22 answers

Non Flame Resistant Pajamas Everywhere?

hi there,
can anyone tell me whats up with the new warning labels on all the pjs? i went to target to get some new pjs got home and noticed a tag saying :for childs safety, garment shoudl fit snugly, this garment is not flame resistant loose fitting garment is more likely to catch fire. so i didnt feel comfy keeping these so i ran to kohls to grab a few and almst every pair of pjs had this tag i was shocked and could barely find any that didnt hve this tag. these were mostly carters brand at kohls and the target ones were target brand. i was able to find a few at kohls that actually said ON the pj itself, that they were indeed flame resistant! can anyone tell me whats up with this and should i not buy the ones with this tag????
thanks!

What can I do next?

Featured Answers

My oldest is almost 8 and I don't remember these tags ever NOT being on pajamas. I think pretty much every pair I've ever bought has had this tag, it's not a new thing. If you can find some that actually are flame resistant that's great but I think you're going to find the tag more often than not.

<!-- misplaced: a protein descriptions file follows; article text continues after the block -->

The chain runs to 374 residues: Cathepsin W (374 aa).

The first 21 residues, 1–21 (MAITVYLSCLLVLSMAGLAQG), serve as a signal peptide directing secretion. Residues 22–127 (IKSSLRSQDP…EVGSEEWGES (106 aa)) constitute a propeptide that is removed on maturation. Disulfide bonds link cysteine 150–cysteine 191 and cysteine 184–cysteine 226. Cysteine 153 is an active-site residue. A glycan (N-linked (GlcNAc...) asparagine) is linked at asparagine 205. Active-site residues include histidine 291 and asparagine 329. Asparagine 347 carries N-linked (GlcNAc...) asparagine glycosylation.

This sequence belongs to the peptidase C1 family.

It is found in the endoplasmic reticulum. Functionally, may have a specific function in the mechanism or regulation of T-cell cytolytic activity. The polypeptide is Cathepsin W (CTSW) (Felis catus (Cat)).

Good luck,
K.

1 mom found this helpful

I agree with the rest of the moms, i don't want flame retardant on my kids pj in fact my kids sleep in a t-shrt and then pj bottoms. Those chemicals are bad stuff and causing all kinds of dangers and diseases.

More Answers

I actually seek out non-flame resistant pajamas for my daughter. The chemicals used to make the fabric flame resistant will leach out and be absorbed through your childs skin.

For years TRIS has been used in Pajamas, until it was banned in 1977 for causing cancer.
After that PBDE's were the retardant of choice for textile applications. That stuff accumulates in the food chain and has been implicated in effects on brain development and possible environmental effects, especially in large predators (whales for example). Through direct exposure and the food chain they also accumulate in human fatty tissue and are excreted in breast milk...mother with high levels of PBDE's will pass on the chemicals to their children, long after the chemicals have been banned (they have been phased out in 2004)